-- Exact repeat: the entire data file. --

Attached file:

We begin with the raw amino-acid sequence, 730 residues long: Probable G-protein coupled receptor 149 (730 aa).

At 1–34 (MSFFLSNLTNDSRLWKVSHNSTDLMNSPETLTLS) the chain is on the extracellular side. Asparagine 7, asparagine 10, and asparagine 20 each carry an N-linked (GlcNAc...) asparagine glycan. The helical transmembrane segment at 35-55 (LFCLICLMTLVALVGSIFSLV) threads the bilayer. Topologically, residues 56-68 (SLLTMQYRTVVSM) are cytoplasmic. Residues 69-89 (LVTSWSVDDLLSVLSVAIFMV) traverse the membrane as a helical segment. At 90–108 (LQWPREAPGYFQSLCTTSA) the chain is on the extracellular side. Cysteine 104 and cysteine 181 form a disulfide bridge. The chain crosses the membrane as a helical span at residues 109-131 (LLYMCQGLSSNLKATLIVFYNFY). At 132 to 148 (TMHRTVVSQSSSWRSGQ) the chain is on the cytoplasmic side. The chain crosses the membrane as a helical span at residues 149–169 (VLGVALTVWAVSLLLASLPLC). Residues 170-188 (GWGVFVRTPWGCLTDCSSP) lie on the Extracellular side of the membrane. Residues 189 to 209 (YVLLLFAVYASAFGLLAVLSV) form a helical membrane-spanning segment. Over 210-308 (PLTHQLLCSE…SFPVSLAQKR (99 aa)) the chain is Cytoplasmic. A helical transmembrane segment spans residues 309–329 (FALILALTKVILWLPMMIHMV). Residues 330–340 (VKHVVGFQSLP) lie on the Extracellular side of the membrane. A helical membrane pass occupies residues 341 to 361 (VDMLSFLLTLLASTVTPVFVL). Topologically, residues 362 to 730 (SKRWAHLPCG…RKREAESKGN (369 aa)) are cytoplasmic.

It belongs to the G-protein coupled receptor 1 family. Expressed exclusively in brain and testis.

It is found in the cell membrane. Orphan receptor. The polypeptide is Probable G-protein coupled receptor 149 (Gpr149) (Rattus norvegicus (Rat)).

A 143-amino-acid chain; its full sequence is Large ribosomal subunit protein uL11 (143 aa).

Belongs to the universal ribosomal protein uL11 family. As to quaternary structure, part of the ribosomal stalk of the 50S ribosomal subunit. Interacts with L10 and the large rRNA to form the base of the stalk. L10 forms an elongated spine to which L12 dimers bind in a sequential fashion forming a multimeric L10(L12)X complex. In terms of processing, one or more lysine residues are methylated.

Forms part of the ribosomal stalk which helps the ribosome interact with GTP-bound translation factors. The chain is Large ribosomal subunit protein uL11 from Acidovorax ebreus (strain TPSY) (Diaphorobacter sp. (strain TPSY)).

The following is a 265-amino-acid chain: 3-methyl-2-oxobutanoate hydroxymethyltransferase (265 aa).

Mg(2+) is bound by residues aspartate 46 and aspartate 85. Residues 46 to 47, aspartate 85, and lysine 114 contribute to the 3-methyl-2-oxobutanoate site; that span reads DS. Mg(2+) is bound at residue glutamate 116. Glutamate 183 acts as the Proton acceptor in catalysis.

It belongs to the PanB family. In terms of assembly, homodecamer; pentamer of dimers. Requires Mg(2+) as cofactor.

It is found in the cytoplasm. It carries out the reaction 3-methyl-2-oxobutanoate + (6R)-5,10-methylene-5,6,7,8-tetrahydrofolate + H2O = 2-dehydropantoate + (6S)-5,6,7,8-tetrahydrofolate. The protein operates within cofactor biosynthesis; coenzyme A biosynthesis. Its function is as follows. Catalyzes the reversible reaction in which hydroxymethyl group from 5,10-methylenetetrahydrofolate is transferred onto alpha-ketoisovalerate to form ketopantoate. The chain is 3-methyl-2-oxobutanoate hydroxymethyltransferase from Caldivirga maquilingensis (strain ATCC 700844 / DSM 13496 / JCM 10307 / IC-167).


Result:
We begin with the raw amino-acid sequence, 730 residues long: Probable G-protein coupled receptor 149 (730 aa).

At 1–34 (MSFFLSNLTNDSRLWKVSHNSTDLMNSPETLTLS) the chain is on the extracellular side. Asparagine 7, asparagine 10, and asparagine 20 each carry an N-linked (GlcNAc...) asparagine glycan. The helical transmembrane segment at 35-55 (LFCLICLMTLVALVGSIFSLV) threads the bilayer. Topologically, residues 56-68 (SLLTMQYRTVVSM) are cytoplasmic. Residues 69-89 (LVTSWSVDDLLSVLSVAIFMV) traverse the membrane as a helical segment. At 90–108 (LQWPREAPGYFQSLCTTSA) the chain is on the extracellular side. Cysteine 104 and cysteine 181 form a disulfide bridge. The chain crosses the membrane as a helical span at residues 109-131 (LLYMCQGLSSNLKATLIVFYNFY). At 132 to 148 (TMHRTVVSQSSSWRSGQ) the chain is on the cytoplasmic side. The chain crosses the membrane as a helical span at residues 149–169 (VLGVALTVWAVSLLLASLPLC). Residues 170-188 (GWGVFVRTPWGCLTDCSSP) lie on the Extracellular side of the membrane. Residues 189 to 209 (YVLLLFAVYASAFGLLAVLSV) form a helical membrane-spanning segment. Over 210-308 (PLTHQLLCSE…SFPVSLAQKR (99 aa)) the chain is Cytoplasmic. A helical transmembrane segment spans residues 309–329 (FALILALTKVILWLPMMIHMV). Residues 330–340 (VKHVVGFQSLP) lie on the Extracellular side of the membrane. A helical membrane pass occupies residues 341 to 361 (VDMLSFLLTLLASTVTPVFVL). Topologically, residues 362 to 730 (SKRWAHLPCG…RKREAESKGN (369 aa)) are cytoplasmic.

It belongs to the G-protein coupled receptor 1 family. Expressed exclusively in brain and testis.

It is found in the cell membrane. Orphan receptor. The polypeptide is Probable G-protein coupled receptor 149 (Gpr149) (Rattus norvegicus (Rat)).

A 143-amino-acid chain; its full sequence is Large ribosomal subunit protein uL11 (143 aa).

Belongs to the universal ribosomal protein uL11 family. As to quaternary structure, part of the ribosomal stalk of the 50S ribosomal subunit. Interacts with L10 and the large rRNA to form the base of the stalk. L10 forms an elongated spine to which L12 dimers bind in a sequential fashion forming a multimeric L10(L12)X complex. In terms of processing, one or more lysine residues are methylated.

Forms part of the ribosomal stalk which helps the ribosome interact with GTP-bound translation factors. The chain is Large ribosomal subunit protein uL11 from Acidovorax ebreus (strain TPSY) (Diaphorobacter sp. (strain TPSY)).

The following is a 265-amino-acid chain: 3-methyl-2-oxobutanoate hydroxymethyltransferase (265 aa).

Mg(2+) is bound by residues aspartate 46 and aspartate 85. Residues 46 to 47, aspartate 85, and lysine 114 contribute to the 3-methyl-2-oxobutanoate site; that span reads DS. Mg(2+) is bound at residue glutamate 116. Glutamate 183 acts as the Proton acceptor in catalysis.

It belongs to the PanB family. In terms of assembly, homodecamer; pentamer of dimers. Requires Mg(2+) as cofactor.

It is found in the cytoplasm. It carries out the reaction 3-methyl-2-oxobutanoate + (6R)-5,10-methylene-5,6,7,8-tetrahydrofolate + H2O = 2-dehydropantoate + (6S)-5,6,7,8-tetrahydrofolate. The protein operates within cofactor biosynthesis; coenzyme A biosynthesis. Its function is as follows. Catalyzes the reversible reaction in which hydroxymethyl group from 5,10-methylenetetrahydrofolate is transferred onto alpha-ketoisovalerate to form ketopantoate. The chain is 3-methyl-2-oxobutanoate hydroxymethyltransferase from Caldivirga maquilingensis (strain ATCC 700844 / DSM 13496 / JCM 10307 / IC-167).